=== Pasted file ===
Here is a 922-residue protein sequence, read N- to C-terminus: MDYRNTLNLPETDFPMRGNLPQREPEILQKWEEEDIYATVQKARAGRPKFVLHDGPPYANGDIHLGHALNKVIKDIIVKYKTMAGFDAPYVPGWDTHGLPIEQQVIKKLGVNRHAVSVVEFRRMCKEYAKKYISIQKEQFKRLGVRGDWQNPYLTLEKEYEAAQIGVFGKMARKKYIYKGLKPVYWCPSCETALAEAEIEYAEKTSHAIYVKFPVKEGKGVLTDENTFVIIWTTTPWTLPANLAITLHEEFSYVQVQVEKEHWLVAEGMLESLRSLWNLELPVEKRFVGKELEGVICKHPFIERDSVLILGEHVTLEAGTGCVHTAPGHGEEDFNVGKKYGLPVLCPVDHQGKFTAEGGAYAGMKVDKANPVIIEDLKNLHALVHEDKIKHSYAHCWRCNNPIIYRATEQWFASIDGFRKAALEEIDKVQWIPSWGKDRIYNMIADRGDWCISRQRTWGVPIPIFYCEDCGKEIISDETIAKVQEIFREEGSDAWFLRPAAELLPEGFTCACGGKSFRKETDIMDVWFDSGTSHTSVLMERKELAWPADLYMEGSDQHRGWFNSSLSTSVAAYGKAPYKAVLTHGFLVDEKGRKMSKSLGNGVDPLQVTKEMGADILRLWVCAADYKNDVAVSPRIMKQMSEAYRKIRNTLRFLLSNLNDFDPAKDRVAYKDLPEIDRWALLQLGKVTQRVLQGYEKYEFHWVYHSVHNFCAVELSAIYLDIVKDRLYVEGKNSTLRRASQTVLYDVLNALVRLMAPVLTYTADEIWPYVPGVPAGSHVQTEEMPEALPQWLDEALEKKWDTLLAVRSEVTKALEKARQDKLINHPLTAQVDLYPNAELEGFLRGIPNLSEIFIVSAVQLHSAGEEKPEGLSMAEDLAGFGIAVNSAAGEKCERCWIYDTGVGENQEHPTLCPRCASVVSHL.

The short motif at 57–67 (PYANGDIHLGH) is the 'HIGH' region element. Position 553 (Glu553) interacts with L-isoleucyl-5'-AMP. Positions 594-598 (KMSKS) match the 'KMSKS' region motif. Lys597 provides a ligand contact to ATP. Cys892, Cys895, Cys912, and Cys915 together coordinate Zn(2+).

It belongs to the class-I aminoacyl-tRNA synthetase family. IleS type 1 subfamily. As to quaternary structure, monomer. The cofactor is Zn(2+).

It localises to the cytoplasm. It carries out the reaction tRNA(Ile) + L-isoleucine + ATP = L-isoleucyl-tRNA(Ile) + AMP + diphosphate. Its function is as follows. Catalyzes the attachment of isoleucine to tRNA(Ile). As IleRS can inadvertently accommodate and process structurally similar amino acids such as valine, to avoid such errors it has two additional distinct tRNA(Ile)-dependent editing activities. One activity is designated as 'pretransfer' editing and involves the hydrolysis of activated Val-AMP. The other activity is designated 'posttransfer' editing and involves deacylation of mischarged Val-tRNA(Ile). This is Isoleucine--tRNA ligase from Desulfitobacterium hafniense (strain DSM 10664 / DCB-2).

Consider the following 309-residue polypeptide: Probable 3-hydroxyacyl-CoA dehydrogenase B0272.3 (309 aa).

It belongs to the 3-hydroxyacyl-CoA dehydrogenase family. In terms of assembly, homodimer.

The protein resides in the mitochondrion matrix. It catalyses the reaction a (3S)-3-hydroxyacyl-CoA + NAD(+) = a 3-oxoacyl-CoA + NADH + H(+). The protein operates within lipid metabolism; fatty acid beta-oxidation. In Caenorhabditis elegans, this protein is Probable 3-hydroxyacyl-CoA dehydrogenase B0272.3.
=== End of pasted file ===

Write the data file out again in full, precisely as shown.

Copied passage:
Here is a 922-residue protein sequence, read N- to C-terminus: MDYRNTLNLPETDFPMRGNLPQREPEILQKWEEEDIYATVQKARAGRPKFVLHDGPPYANGDIHLGHALNKVIKDIIVKYKTMAGFDAPYVPGWDTHGLPIEQQVIKKLGVNRHAVSVVEFRRMCKEYAKKYISIQKEQFKRLGVRGDWQNPYLTLEKEYEAAQIGVFGKMARKKYIYKGLKPVYWCPSCETALAEAEIEYAEKTSHAIYVKFPVKEGKGVLTDENTFVIIWTTTPWTLPANLAITLHEEFSYVQVQVEKEHWLVAEGMLESLRSLWNLELPVEKRFVGKELEGVICKHPFIERDSVLILGEHVTLEAGTGCVHTAPGHGEEDFNVGKKYGLPVLCPVDHQGKFTAEGGAYAGMKVDKANPVIIEDLKNLHALVHEDKIKHSYAHCWRCNNPIIYRATEQWFASIDGFRKAALEEIDKVQWIPSWGKDRIYNMIADRGDWCISRQRTWGVPIPIFYCEDCGKEIISDETIAKVQEIFREEGSDAWFLRPAAELLPEGFTCACGGKSFRKETDIMDVWFDSGTSHTSVLMERKELAWPADLYMEGSDQHRGWFNSSLSTSVAAYGKAPYKAVLTHGFLVDEKGRKMSKSLGNGVDPLQVTKEMGADILRLWVCAADYKNDVAVSPRIMKQMSEAYRKIRNTLRFLLSNLNDFDPAKDRVAYKDLPEIDRWALLQLGKVTQRVLQGYEKYEFHWVYHSVHNFCAVELSAIYLDIVKDRLYVEGKNSTLRRASQTVLYDVLNALVRLMAPVLTYTADEIWPYVPGVPAGSHVQTEEMPEALPQWLDEALEKKWDTLLAVRSEVTKALEKARQDKLINHPLTAQVDLYPNAELEGFLRGIPNLSEIFIVSAVQLHSAGEEKPEGLSMAEDLAGFGIAVNSAAGEKCERCWIYDTGVGENQEHPTLCPRCASVVSHL.

The short motif at 57–67 (PYANGDIHLGH) is the 'HIGH' region element. Position 553 (Glu553) interacts with L-isoleucyl-5'-AMP. Positions 594-598 (KMSKS) match the 'KMSKS' region motif. Lys597 provides a ligand contact to ATP. Cys892, Cys895, Cys912, and Cys915 together coordinate Zn(2+).

It belongs to the class-I aminoacyl-tRNA synthetase family. IleS type 1 subfamily. As to quaternary structure, monomer. The cofactor is Zn(2+).

It localises to the cytoplasm. It carries out the reaction tRNA(Ile) + L-isoleucine + ATP = L-isoleucyl-tRNA(Ile) + AMP + diphosphate. Its function is as follows. Catalyzes the attachment of isoleucine to tRNA(Ile). As IleRS can inadvertently accommodate and process structurally similar amino acids such as valine, to avoid such errors it has two additional distinct tRNA(Ile)-dependent editing activities. One activity is designated as 'pretransfer' editing and involves the hydrolysis of activated Val-AMP. The other activity is designated 'posttransfer' editing and involves deacylation of mischarged Val-tRNA(Ile). This is Isoleucine--tRNA ligase from Desulfitobacterium hafniense (strain DSM 10664 / DCB-2).

Consider the following 309-residue polypeptide: Probable 3-hydroxyacyl-CoA dehydrogenase B0272.3 (309 aa).

It belongs to the 3-hydroxyacyl-CoA dehydrogenase family. In terms of assembly, homodimer.

The protein resides in the mitochondrion matrix. It catalyses the reaction a (3S)-3-hydroxyacyl-CoA + NAD(+) = a 3-oxoacyl-CoA + NADH + H(+). The protein operates within lipid metabolism; fatty acid beta-oxidation. In Caenorhabditis elegans, this protein is Probable 3-hydroxyacyl-CoA dehydrogenase B0272.3.